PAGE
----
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Adjusting Color

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This chapter is from the book

Preserving the Original with Adjustment Layers

An important point to remember about color correction is that you can apply it to the whole picture, to a selected single area, or to all but a selected area. When you apply a correction to the whole picture, it might improve some parts and make others worse, so you really need to look carefully at the end result and decide whether the good outweighs the bad.

Fortunately, there's an easy way to apply a correction and then change your mind. One of the best features of Photoshop is the capability to work in layers. (You'll learn all about layers in Hour 11, "Using Layers.") For now, you can think of layers as sheets of transparency film that you place over your image and paint or paste on. If you like what you do, you can merge the layers so that the additions become part of the image. If not, you can throw them away and try again. In addition to the layers that you paint on, Photoshop lets you apply adjustment layers. These work like normal layers except that instead of holding paint or pasted pictures, they hold the color adjustments that you make to the image.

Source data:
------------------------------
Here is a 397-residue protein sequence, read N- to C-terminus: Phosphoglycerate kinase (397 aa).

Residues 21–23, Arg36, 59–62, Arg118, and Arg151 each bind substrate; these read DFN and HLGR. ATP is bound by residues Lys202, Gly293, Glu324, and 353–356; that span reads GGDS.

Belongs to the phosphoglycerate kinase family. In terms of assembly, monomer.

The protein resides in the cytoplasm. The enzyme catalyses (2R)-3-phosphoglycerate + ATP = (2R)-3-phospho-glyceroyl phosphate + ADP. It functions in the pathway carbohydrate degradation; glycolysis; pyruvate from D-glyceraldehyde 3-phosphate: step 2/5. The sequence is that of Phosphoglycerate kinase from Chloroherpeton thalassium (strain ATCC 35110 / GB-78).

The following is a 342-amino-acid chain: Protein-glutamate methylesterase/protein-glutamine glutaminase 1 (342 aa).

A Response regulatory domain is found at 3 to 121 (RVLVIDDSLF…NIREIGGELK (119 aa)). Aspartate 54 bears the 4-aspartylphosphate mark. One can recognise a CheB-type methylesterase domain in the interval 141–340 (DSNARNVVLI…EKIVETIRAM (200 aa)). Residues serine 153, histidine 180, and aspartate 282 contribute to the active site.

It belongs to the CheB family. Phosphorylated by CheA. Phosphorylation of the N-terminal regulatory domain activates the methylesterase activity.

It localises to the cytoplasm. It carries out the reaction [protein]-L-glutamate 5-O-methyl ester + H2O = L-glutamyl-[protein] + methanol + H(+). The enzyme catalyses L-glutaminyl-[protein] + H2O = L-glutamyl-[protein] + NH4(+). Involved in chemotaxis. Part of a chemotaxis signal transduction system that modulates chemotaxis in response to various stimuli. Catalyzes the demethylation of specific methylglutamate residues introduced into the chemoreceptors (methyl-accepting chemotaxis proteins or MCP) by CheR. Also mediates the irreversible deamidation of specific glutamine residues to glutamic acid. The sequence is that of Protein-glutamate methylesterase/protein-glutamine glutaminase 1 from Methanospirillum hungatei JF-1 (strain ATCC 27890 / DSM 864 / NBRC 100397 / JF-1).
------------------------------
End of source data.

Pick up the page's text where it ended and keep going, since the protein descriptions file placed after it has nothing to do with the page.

There are a couple of ways to add an adjustment layer to your image. (This is Photoshop. You'll soon find that there are several ways to do almost anything you can think of.) First, and most logically, you can choose New Adjustment Layer from the Layer menu shown in Figure 5.15. They're also on a pop-up menu you reach by clicking a button at the bottom of the Layers palette (look for the button with the half-black, half-white circle).

Figure 5.15

Figure 5.15 The New Adjustment Layer submenu and the Layers palette.

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